Congressman Clay Juneteenth Statement
For June 19, 2003

CONGRESSIONAL JUNETEENTH RECEPTION

12:00 noon
Mansfield Room
U.S. Capitol Building
Washington, DC


“Juneteenth and Reparations”


STATEMENT OF THE HONORABLE WM. LACY CLAY



Thank you Rep. Juanita Walton for that gracious introduction. And welcome to Curtis Faulkner, of St. Louis, and other esteemed dignitaries from Missouri. Thank you to the hosts of this event, Dr. Ronald Myers and my honorable colleagues in Congress, Representatives Eddie Bernice Johnson and Danny Davis. Welcome everyone.

African Americans are always ready to celebrate freedom, liberty and justice. Today is no different as we celebrate our empowerment as a free people at that historical moment known as Juneteenth.

The Juneteenth story, like our President, comes to us from Texas. As you know, it was June 19, 1865 before many slaves in Texas received word that the war was over and they were a free people. It is from that date that Juneteenth celebrations come, making it the oldest known African American Emancipation Day.

Juneteenth notes the arrival of U.S. Army Maj. General Gordon Granger of the Union Army who led his troops into Galveston, Texas and proclaimed freedom for the slaves there -- more than a month after the end of the Civil War on May 10, 1865.

I think it is important to note that our celebration is not just for African Americans. While we celebrate an event that has major historical significance among the descendants of slaves, it is important that all Americans realize it is a part of their history as well. It is a part of us all.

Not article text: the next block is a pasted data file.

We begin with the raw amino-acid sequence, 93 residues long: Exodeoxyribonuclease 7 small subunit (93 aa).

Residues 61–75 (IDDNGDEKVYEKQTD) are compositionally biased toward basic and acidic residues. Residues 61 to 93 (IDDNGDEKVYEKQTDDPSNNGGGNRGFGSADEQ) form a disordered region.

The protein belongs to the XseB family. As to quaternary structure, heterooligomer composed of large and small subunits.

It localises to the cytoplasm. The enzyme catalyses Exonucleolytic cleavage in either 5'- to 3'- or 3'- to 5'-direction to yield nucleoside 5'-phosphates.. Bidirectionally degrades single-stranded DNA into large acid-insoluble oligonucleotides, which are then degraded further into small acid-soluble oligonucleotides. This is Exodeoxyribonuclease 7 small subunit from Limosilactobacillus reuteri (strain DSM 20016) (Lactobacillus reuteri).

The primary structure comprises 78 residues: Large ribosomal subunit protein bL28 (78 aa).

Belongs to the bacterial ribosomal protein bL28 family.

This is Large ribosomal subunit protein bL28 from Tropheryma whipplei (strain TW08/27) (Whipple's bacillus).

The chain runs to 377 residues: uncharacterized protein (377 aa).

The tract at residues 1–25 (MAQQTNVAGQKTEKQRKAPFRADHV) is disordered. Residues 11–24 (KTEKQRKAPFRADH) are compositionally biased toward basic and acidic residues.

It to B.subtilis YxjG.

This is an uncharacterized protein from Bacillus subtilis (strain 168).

Only in recent years have Juneteenth celebrations grown beyond Texas to reach the rest of the nation, becoming as prominent a celebration to the long established regarded date of the Emancipation Proclamation -- January 1, 1863 -- when President Lincoln ordered freedom for slaves in the Confederate states then in rebellion to the Union.

I want to thank Mr. Faulkner for doing a tremendous job of promoting Juneteenth -- through concerts and education – in St. Louis, Missouri and now, nationally. It is through efforts such as his that many people of all races and ethnic backgrounds are getting acquainted with this most important event in this nation’s history – the final, symbolic emancipation of millions of slaves and people held in bondage.

I would also like to acknowledge the Sudan Illustrators, who were among the first -- if not the first organization – to begin celebrating Juneteenth in St. Louis, in 1990.

They began with programs held in conjunction with the Progressive Emporium Bookstore, there.

In addition to the many celebrations in Missouri and around the nation, Juneteenth has also sparked interest by some in petitioning for a commemorative U.S. Postal Stamp.

While some debate whether Lincoln freed African Americans or whether we freed ourselves through resistance to slavery, I recognize the empowered struggle of enslaved Africans in America who fought for generations for their freedom; and I recognize that the world has failed to fully acknowledge and appreciate that struggle.

The untold grief and inhumanity inflicted upon so many millions of innocent people must not be ignored. Because of that, I again voice my support for a Congressional study of reparations for the descendants of enslaved Africans, stolen like animals from their homes, their villages, their loved ones in Africa, and forced to live a hellish life in a strange and foreboding land. The humanity for all Americans demand justice.

Without reparations, Juneteenth and all other celebrations of our survival in America, are hollow and empty festivals.

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